Predictions gone awry (was Re: Cyborg Dreams on Background Briefing)

From: Amara Graps (
Date: Wed Nov 07 2001 - 02:46:32 MST

Damien Broderick: Tue Nov 06, 2001
>It put me in mind of several other great insightful moments in radio history:

Predictions gone awry.


"Computers in the future may weigh no more than 1.5 tons."
--Popular Mechanics, forecasting the relentless march of science. 1949

"I think there is a world market for maybe five computers."
--Thomas Watson, chairman of IBM, 1943.

"I have traveled the length and breadth of this country and talked
with the best people, and I can assure you that data processing is a
fad that won't last out the year."
--The editor in charge of business books for Prentice Hall, 1957.

"But what ... is it good for?"
--Engineer at the Advanced Computing Systems Division of IBM, 1968,
commenting on the microchip.

"There is no reason anyone would want a computer in their home."
--Ken Olson, founder of Digital Equipment Corp., 1977.

"This 'telephone' has too many shortcomings to be seriously considered
as a means of communication. The device is inherently
of no value to us." --Western Union internal memo, 1876.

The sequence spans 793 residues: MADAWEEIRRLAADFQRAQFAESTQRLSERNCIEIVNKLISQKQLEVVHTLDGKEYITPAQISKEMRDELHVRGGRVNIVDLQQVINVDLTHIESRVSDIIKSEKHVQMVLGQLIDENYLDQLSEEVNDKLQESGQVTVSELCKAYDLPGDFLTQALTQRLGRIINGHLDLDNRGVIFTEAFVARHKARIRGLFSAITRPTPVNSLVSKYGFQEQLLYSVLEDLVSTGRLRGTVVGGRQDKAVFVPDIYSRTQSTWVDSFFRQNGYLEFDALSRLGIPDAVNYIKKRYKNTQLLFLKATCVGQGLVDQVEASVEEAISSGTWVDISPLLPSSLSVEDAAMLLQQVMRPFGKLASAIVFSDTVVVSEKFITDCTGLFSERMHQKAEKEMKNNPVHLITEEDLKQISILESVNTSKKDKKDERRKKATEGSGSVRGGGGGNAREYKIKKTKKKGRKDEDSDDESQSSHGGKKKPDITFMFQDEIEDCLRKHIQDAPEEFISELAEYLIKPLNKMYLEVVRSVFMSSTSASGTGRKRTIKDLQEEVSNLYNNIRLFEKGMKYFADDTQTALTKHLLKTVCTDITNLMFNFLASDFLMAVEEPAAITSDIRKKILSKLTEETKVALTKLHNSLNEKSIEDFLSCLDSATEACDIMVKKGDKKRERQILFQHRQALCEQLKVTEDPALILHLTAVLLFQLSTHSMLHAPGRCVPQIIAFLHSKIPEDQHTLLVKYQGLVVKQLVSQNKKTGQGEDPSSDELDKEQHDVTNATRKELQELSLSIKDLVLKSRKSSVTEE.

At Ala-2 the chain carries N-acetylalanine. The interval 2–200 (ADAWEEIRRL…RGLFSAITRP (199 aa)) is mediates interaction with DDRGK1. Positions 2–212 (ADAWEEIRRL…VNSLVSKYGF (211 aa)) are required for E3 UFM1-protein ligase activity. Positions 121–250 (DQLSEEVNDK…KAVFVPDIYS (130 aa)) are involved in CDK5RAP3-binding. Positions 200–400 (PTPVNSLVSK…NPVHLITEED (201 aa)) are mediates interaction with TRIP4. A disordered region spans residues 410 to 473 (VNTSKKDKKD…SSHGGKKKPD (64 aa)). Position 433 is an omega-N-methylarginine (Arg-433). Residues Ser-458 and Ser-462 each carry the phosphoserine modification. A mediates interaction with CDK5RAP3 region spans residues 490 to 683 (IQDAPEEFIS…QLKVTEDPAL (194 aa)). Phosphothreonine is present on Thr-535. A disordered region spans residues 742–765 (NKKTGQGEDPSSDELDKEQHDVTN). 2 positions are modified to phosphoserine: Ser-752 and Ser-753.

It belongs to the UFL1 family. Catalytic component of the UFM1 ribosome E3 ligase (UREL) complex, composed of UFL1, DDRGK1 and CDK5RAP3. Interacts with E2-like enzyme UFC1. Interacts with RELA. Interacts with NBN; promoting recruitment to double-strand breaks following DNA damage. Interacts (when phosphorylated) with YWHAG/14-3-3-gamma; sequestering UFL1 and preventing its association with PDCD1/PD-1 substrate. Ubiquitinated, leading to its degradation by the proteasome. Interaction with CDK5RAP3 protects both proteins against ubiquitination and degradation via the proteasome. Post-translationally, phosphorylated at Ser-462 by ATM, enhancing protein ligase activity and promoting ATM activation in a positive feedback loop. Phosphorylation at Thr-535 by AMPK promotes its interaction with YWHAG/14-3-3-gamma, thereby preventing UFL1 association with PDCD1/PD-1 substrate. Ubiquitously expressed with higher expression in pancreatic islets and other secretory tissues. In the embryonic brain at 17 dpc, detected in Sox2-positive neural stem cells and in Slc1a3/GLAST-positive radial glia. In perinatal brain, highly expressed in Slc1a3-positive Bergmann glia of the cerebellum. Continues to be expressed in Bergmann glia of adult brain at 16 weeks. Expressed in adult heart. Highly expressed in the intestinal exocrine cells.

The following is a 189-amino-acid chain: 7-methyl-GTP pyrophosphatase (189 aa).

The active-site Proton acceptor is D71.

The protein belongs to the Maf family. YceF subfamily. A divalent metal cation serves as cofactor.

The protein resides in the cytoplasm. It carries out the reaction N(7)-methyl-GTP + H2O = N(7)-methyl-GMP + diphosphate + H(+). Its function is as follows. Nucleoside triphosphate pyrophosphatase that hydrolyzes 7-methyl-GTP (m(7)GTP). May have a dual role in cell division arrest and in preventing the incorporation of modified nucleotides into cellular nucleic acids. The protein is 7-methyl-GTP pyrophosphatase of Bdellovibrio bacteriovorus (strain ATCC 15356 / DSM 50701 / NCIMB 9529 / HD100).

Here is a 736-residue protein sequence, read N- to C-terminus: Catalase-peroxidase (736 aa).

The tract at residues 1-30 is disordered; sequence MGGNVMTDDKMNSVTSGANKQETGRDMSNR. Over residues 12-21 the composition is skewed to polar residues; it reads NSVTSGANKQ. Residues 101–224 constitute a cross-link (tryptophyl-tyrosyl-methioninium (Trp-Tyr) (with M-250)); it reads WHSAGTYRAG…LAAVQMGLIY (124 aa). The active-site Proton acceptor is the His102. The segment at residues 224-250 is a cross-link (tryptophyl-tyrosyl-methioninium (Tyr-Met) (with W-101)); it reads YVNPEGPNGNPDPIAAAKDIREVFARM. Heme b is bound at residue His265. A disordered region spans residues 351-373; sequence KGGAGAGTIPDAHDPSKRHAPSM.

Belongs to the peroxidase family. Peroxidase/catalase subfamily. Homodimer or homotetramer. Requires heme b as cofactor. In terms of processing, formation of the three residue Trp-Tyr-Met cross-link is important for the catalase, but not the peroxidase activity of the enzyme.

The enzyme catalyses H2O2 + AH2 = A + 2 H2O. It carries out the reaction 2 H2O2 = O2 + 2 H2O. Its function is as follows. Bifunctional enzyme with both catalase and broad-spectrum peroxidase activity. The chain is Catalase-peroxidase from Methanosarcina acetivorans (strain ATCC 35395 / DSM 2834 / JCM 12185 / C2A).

Comet Shoemaker-Levy 9 impact into Jupiter:

Donald Savage July 7, 1994 NASA Headquarters, Washington, DC.

"Because of its small size, most scientists do not expect to witness
significant visible effects from the impact of the first fragment,
nor to detect significant after-effects in the planet's

Paul Weissman July 13, 1994 in _Nature_ July 14, article titled:
"The Big Fizzle is Coming"

"Each snowball will individually ablate and burn up like a meteor in
Jupiter's upper atmosphere. Lacking the momentum and the structural
integrity of a single solid body, they will likely not penetrate
deeper into the atmosphere where they might explode with
multi-thousands of megatons of energy.

Thus the giant impacts will produce a spectacular meteor shower, but
not the massive fireball explosions that have been predicted by some
researchers. The impacts will be a cosmic fizzle."

(for this last one, see


Amara Graps, PhD email:
Computational Physics vita:
Multiplex Answers URL:
     "There are strange things done in the midnight sun..."
         -- Robert W. Service

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